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What Are Equal Weight Index Funds?

Read below for detailed information on equal weighted index funds, its benefits, limitations, performance and who should invest in them.

Equal weight index funds negate the preference given to large-cap stocks in any mutual fund. It's worth knowing how the balance helps.

Equal weight index funds have been good performers in recent times, and the leading three in the category of large-caps have been equal weight funds. Specifically, the DSP Equal NIFTY 50 Fund was a top performer, with a 75.3% return annually. This was followed by the Principal NIFTY 100 Equal Weight Fund with 65% yearly returns, and Sundaram Smart NIFTY 100 Equal Weight Fund with 64.5% returns yearly. This comes as a surprise to analysts and investors considering that, so far, the domination has been by market cap-weighted index funds and actively managed funds.  If you wish to make the most of your investment, it's well worth delving deeper into equal weight index funds.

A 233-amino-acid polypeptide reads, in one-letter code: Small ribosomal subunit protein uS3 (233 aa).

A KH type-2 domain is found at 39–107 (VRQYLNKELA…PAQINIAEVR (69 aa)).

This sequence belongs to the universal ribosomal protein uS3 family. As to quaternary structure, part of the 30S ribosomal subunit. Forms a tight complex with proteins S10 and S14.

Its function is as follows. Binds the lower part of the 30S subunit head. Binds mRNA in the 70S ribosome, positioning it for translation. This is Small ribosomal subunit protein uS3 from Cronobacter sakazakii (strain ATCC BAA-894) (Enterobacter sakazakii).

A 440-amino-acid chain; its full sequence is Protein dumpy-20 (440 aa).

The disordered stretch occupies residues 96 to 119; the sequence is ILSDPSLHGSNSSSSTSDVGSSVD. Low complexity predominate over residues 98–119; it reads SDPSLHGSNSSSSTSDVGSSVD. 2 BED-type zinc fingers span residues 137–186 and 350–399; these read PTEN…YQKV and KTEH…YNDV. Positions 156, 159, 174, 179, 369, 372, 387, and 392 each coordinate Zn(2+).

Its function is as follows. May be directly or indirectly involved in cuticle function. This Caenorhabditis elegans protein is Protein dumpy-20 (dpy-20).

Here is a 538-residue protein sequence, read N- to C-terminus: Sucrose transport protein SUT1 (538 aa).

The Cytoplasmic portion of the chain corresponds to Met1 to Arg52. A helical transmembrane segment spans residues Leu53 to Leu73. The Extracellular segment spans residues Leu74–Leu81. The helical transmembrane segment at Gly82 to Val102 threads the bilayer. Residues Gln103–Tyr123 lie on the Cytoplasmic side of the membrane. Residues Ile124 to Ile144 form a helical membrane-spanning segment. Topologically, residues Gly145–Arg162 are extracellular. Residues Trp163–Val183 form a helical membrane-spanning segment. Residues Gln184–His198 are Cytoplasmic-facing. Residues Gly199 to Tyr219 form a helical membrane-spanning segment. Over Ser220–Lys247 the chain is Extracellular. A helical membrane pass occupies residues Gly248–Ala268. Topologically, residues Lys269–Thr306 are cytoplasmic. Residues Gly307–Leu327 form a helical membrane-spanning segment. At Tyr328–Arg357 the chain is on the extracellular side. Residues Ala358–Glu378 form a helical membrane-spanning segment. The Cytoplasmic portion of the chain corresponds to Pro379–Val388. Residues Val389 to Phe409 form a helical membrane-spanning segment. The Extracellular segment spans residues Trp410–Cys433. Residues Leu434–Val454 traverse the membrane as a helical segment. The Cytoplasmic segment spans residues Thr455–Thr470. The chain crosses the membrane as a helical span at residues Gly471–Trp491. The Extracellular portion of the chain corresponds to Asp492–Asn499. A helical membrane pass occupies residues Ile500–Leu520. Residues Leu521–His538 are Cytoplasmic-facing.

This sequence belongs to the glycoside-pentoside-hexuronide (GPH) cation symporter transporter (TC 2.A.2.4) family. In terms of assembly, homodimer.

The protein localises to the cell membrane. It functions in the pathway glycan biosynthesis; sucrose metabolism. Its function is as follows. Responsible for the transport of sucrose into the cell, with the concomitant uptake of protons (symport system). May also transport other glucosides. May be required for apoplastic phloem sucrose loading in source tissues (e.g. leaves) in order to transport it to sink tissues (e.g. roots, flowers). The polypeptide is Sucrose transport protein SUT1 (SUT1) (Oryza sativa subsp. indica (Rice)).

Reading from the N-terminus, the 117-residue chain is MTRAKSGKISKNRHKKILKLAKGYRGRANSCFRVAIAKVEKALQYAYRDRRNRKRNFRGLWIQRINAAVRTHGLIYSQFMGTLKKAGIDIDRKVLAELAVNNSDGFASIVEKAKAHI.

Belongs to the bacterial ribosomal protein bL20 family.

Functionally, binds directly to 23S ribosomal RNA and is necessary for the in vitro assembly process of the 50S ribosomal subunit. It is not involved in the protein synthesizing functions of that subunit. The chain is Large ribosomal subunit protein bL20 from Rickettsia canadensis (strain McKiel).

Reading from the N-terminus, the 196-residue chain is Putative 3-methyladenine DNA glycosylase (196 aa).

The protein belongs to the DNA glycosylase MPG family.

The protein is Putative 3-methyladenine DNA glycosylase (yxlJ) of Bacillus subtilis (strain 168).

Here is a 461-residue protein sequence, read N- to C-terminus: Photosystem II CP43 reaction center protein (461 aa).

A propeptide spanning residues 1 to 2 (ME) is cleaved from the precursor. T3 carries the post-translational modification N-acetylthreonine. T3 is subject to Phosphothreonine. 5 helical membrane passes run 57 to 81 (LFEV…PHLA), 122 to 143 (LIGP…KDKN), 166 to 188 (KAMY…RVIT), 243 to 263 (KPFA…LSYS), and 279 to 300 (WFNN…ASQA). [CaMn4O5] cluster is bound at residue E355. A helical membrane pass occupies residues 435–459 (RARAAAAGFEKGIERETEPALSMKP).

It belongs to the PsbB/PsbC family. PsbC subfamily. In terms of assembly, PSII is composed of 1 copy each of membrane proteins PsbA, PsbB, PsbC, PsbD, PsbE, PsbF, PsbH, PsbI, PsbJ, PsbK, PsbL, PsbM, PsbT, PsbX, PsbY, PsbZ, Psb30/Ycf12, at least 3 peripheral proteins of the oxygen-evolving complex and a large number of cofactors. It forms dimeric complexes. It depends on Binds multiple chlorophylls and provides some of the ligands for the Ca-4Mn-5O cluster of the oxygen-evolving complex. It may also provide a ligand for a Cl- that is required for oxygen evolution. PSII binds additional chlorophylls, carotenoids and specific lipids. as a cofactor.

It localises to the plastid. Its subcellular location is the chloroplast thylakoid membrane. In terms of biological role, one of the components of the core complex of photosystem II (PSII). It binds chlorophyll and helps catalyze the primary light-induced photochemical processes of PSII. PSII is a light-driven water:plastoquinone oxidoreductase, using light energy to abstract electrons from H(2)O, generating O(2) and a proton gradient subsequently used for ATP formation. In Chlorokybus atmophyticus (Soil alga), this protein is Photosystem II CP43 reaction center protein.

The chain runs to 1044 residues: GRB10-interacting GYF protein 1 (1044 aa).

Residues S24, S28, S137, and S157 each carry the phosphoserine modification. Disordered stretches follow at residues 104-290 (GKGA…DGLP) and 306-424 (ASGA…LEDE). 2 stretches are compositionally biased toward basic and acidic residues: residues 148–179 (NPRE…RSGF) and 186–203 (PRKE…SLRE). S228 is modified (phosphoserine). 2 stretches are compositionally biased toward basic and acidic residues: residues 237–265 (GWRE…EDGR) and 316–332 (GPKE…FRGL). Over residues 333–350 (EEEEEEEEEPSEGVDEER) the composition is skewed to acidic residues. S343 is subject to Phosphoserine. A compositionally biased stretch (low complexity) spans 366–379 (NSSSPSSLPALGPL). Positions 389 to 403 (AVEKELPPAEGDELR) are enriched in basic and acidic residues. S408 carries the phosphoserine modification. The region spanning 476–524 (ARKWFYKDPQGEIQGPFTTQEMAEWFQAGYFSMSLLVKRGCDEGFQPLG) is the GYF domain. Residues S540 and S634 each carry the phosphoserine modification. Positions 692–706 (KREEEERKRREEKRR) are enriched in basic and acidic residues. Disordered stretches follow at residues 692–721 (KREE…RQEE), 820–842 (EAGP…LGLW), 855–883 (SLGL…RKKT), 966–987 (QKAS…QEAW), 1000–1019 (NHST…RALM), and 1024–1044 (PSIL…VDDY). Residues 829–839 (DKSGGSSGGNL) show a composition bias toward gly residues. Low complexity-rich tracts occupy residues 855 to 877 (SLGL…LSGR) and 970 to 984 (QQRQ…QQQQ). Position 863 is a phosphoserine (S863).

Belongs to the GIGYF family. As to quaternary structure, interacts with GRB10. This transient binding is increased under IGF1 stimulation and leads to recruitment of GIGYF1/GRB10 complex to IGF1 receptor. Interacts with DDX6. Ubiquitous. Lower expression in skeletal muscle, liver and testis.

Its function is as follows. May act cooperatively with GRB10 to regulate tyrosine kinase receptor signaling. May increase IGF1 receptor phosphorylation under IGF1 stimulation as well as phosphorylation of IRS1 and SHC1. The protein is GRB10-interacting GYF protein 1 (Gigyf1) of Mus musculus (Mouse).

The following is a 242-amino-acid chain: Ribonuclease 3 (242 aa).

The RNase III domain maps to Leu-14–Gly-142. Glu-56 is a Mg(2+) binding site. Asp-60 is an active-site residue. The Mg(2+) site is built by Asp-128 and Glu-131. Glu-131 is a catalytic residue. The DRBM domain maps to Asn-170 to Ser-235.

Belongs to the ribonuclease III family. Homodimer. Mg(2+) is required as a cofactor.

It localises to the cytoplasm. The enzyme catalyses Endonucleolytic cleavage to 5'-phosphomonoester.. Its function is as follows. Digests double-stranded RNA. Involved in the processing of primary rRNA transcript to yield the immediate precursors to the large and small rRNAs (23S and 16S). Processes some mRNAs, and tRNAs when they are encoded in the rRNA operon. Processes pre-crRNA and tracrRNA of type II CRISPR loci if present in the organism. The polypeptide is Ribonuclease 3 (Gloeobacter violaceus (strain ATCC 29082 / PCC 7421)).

So, the question arises: what is an equal weight index fund? Internationally, the most common index used is the market-cap weighted index. This serves the purpose of primary indices all over the globe. Such indices lend more weight to companies with a larger market capitalization, while giving less weight to smaller firms. For example, the NASDAQ Composite, the S & P 500, many Asian and European indices, and even the NSE NIFTY 50 and BSE SENSEX are all clear examples of indexes of market capitalization.